If you’re in a position you can’t access while in a locked-limit scenario, consider constructing a synthetic futures contract to offset your position.
Risk Happens. So prudent traders define their loss ahead of time and use stop orders to get out when they need to, right? Maybe not. There’s one scenario in the futures market that won’t let you out at any price. That’s when the market is “locked limit.” No safe stops here.
Locked limits, either up or down, occasionally occur when a futures contract exceeds its daily maximum price move. Trading is suspended for the day, sometimes multiple days, until a price is found that attracts both buyers and sellers. “Locked-limit down” means you won’t be able to sell during the locked period. “Locked-limit up” means you won’t be able to buy (or cover a short position) during the locked period. Such a move might go against you, and right past your stop, with no way to exit your position. What’s a trader to do?
While an underlying futures contract is inaccessible in a locked-limit scenario, typically you can still trade futures options. You’re probably not the first person to think of this, so you’ll have to act fast. Your main concern is to contain your loss as much as possible by constructing a synthetic futures contract to offset your position.
If you’re long in a limit-down situation:You’ll need to construct a synthetic short by simultaneously buying an at-the-money (ATM) put and selling an ATM call. This options strategy simulates the payoff of a short futures contract, thereby offsetting your long contract and in theory preventing further loss.
If you’re short in a limit-up situation: You’ll need to construct a synthetic long by doing the opposite—simultaneously buying an ATM call and selling an ATM put. This strategy simulates the payoff for a long futures contract, thereby offsetting your short contract and in theory preventing further loss.
A synthetic futures position can be created in TD Ameritrade’s thinkorswim® trading platform by right-clicking an at-the-money option, hovering over buy or sell, then selecting Collar/Synthetic (Combo). For illustrative purposes only.
During a locked-limit period, traders might not know the exact implied ATM price. Fortunately, you can also use options to estimate the market’s perception of the price of underlying futures with this formula:
Implied futures price = strike price + call price – put price
For example, suppose you’re long a contract of the September E-mini S&P 500 futures at $2,100. The Sep 2100 call is priced at $35, and the Sep 2100 put is priced at $75. Applying the formula, you get:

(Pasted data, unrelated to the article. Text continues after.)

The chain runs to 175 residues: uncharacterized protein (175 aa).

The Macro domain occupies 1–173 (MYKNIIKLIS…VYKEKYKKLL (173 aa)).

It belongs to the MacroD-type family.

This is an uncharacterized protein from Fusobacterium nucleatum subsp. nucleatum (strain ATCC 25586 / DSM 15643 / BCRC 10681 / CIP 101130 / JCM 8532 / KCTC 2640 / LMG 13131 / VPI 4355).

2,060 = 2,100 + 35 – 75
The market is implying a current price of $2,060. If you construct your offsetting synthetic contract at or near this price, you’ll potentially be locking in a $40 loss ($2,100 – $2,060). For the E-mini S&P 500, this equates to a potential loss of $1,750 per contract.
Locked-limit moves are rare, but are known to happen as a result of a news event or drastic change in a commodity’s supply. It only takes one of these events to wipe out a whole year of profits (or worse). Using synthetic futures as a backup plan could mean surviving to trade another day.
for thinkMoney ®
Financial Communications Society 2016
for Ticker Tape
Content Marketing Awards 2016
Content intended for educational/informational purposes only. Not investment advice, or a recommendation of any security, strategy, or account type.
Be sure to understand all risks involved with each strategy, including commission costs, before attempting to place any trade. Clients must consider all relevant risk factors, including their own personal financial situations, before trading.
Market volatility, volume, and system availability may delay account access and trade executions.
Past performance of a security or strategy does not guarantee future results or success.
Options are not suitable for all investors as the special risks inherent to options trading may expose investors to potentially rapid and substantial losses. Options trading subject to TD Ameritrade review and approval. Please read Characteristics and Risks of Standardized Options before investing in options.
Supporting documentation for any claims, comparisons, statistics, or other technical data will be supplied upon request.
This is not an offer or solicitation in any jurisdiction where we are not authorized to do business or where such offer or solicitation would be contrary to the local laws and regulations of that jurisdiction, including, but not limited to persons residing in Australia, Canada, Hong Kong, Japan, Saudi Arabia, Singapore, UK, and the countries of the European Union.
TD Ameritrade, Inc., member FINRA/SIPC, a subsidiary of The Charles Schwab Corporation. TD Ameritrade is a trademark jointly owned by TD Ameritrade IP Company, Inc. and The Toronto-Dominion Bank. © 2021 Charles Schwab & Co. Inc. All rights reserved.